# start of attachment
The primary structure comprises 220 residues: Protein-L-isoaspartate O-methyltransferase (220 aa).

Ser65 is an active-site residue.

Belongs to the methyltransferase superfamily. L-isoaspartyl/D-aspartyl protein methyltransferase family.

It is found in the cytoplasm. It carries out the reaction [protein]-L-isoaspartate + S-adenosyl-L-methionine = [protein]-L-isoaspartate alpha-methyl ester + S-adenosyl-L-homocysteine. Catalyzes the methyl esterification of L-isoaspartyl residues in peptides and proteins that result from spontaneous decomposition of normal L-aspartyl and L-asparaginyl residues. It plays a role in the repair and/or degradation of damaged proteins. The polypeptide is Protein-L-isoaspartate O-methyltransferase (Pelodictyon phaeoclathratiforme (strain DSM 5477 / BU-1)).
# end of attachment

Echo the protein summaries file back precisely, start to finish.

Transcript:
The primary structure comprises 220 residues: Protein-L-isoaspartate O-methyltransferase (220 aa).

Ser65 is an active-site residue.

Belongs to the methyltransferase superfamily. L-isoaspartyl/D-aspartyl protein methyltransferase family.

It is found in the cytoplasm. It carries out the reaction [protein]-L-isoaspartate + S-adenosyl-L-methionine = [protein]-L-isoaspartate alpha-methyl ester + S-adenosyl-L-homocysteine. Catalyzes the methyl esterification of L-isoaspartyl residues in peptides and proteins that result from spontaneous decomposition of normal L-aspartyl and L-asparaginyl residues. It plays a role in the repair and/or degradation of damaged proteins. The polypeptide is Protein-L-isoaspartate O-methyltransferase (Pelodictyon phaeoclathratiforme (strain DSM 5477 / BU-1)).